Tuesday, April 07, 2009

To ————

ONE word is often profaned!
For me to profane it,
One feeling too falsely disdained
For thee to disdain it.
One hope is too like despair
For prudence to smother,
And Pity from thee more dear
Than that from another.

I can give not what men call love
But wilt thou accept not
The worship the heart lifts above
And the heaven rejects not:
The desire of the moth for the star
Of the night for the morrow,
The devotion for something afar
From the sphere of our sorrow?


  1. I read two other beautiful poems from Shelley titled: "To -----". I'm sure that there are still some literary analysts hoping to put a name in the space offered. My personal belief is that Shelley, all his life, was looking for the perfect woman (whom he never met!) The poems are addressed to his idealistic dream. If he had known better, he might never have left Harriet.

  2. ..... or man. As Shelley was bisexual.


  3. Dear Bertus,
    As Voltaire wrote, "I don't agree with what you say, but I'll fight to the death for your right to say it."
    All the best, always.

  4. BTW, it wouldn't bother me if Shelley had been bisexual. But this poem was written for a woman. I know...

  5. I was commenting on you remark Shelley was looking for the perfect woman.


  6. Bertus - Now I understand. It's true that Shelley had been very disappointed also by some of his male friends. (Byron was a bit hard to tolerate at times!) As for his sexual inclinations, only literary psychologists (who read his poems with a microscope) pretend to know it all. I'm talking about Dr. Moore and Albert Mordell. I dismiss them with a shrug!

  7. I don't dismiss you, Bertus. You might have a good source of informations on Shelley's life.

    Best wishes!

  8. Claudia, Bertus,
    interesting thoughts. Thanks for sharing.

    Who would not at least once and for a while be dreaming of, longing for and be full of desire to find the ideal, the perfect love?
    Maybe, Shelley was on this very 'quest' throughout his short life.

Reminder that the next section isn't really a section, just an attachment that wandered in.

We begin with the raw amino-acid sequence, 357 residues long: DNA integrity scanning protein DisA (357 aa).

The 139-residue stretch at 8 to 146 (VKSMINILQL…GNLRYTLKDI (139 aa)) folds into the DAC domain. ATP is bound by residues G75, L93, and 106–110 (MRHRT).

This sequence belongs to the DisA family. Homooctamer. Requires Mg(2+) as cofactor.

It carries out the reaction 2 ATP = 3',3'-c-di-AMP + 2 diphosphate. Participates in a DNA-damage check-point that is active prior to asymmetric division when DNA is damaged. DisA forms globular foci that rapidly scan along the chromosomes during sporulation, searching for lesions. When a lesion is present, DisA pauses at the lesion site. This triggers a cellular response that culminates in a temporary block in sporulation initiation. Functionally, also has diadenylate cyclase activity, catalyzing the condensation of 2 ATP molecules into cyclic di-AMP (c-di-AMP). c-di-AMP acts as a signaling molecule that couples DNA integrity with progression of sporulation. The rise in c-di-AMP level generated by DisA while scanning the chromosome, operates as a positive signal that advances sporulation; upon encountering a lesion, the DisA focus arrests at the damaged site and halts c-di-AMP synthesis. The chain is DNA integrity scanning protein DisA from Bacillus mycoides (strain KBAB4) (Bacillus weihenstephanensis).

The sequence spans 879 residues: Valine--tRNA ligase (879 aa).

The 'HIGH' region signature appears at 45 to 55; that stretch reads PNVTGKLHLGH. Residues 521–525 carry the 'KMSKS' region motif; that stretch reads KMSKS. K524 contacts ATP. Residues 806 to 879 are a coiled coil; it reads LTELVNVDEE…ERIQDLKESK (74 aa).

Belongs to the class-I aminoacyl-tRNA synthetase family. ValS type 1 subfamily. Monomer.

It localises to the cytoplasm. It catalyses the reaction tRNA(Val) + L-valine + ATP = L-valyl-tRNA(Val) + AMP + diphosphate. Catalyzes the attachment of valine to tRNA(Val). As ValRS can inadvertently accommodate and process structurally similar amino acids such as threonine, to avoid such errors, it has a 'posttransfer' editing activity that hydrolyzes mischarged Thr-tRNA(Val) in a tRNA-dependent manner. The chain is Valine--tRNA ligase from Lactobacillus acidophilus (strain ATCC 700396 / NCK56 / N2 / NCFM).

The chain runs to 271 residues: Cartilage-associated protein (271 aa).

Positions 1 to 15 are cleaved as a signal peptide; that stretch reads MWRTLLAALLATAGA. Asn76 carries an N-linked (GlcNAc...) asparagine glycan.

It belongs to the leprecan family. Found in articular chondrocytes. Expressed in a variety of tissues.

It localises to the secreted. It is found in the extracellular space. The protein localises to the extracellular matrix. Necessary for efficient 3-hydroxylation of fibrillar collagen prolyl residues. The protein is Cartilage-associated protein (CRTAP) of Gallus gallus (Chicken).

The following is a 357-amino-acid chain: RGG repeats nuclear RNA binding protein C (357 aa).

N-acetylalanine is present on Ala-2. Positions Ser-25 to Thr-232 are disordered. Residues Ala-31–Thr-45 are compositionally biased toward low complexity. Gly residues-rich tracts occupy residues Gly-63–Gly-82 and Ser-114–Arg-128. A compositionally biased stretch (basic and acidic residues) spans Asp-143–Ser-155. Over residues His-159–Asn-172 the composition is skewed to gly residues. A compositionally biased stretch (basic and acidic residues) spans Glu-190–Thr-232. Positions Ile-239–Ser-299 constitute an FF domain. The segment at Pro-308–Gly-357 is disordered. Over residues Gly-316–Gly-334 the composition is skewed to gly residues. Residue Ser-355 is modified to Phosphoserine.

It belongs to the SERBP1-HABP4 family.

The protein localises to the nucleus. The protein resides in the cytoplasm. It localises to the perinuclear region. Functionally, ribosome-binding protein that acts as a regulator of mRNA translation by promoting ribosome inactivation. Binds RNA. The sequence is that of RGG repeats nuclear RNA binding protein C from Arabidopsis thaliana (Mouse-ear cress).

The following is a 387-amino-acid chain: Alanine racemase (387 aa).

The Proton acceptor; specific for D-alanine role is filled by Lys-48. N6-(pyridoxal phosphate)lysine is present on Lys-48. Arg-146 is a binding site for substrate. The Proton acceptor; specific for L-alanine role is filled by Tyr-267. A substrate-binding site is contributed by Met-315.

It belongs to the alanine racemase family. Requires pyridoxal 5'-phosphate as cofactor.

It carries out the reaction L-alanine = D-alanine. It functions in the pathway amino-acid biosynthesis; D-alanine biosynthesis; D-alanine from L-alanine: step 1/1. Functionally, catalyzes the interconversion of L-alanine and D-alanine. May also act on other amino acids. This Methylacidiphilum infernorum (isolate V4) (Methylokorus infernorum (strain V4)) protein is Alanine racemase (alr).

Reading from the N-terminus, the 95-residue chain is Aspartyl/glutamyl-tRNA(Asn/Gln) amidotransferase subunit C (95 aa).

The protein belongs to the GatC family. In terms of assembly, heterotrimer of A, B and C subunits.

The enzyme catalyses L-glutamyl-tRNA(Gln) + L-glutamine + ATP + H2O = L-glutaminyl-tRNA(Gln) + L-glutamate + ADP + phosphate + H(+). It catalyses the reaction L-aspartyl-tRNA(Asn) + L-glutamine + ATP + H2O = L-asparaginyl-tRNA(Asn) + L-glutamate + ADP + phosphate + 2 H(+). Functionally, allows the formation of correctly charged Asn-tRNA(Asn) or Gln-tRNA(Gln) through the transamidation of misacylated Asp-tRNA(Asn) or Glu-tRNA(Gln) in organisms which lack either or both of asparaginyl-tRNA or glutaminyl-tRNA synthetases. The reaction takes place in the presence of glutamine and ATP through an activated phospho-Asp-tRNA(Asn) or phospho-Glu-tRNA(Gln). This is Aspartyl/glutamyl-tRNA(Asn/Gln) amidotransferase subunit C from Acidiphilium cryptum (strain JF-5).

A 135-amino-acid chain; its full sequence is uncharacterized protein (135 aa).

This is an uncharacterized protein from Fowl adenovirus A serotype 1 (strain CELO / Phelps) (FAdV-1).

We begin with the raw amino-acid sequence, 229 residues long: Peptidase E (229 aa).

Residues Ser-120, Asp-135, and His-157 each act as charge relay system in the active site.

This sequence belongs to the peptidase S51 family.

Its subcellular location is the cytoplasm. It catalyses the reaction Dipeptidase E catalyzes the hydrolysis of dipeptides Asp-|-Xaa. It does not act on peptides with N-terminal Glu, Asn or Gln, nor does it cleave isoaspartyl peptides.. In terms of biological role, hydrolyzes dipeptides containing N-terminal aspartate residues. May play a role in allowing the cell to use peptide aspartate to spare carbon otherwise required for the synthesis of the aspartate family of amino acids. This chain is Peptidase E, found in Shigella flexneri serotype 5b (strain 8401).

One could also say: He was never content with what he 'had'.
    Just a thought. :)

  9. Sorry for commenting late. I was off for a few days.

    Right, well said Sean!

    Claudia, never mind. Your reaction sounded so positive and sure, that i felt the urge to react in just a positive and sure way. Especially about aspects of Shelley's life we can never be sure about.

    However, it's good to see you taking such great interest in one of the great poets of that great early romantic period in Western Europe. (Three times great in one sentence, probably since i've run out of rimes during last sessions)


    PS. And we agree about Moore and Mordell

  10. Bertus - Sean is a diplomat. Although you and I held slightly different positions, he managed to agree with both of us.

    Fame has eluded me. In a way, I'm grateful. Nobody will ever want to know whom I truly loved, and whether I've been cruel to the people who loved me.

  11. Ha ha, Claudia, that was a good one!

    What made you think I'd agree with you? :))))))

    Joking aside, I think Bertus is right: We can speculate, which is / can be fascinating, but not more.
    Not more? Well, it's enough for a fine discussion, hm? :) Thanks to both of you.

  12. Total waste of my time, Sean. Never again!

  13. The effectiveness of "Never" always depends of the seriousness of the renounced subjects. In my lifetime, a few of my "Never" have been deeply felt emotionaly and have been faithfully followed.

    Here, it meant a waste of time on unimportant matters. Alas! you're right. I have been caught again discussing on blogs things which are really futile, or have been totally misunderstood. Still learning...Total silence might be the answer. Or just a rare appreciative word now and again. The gods will inspire me.:)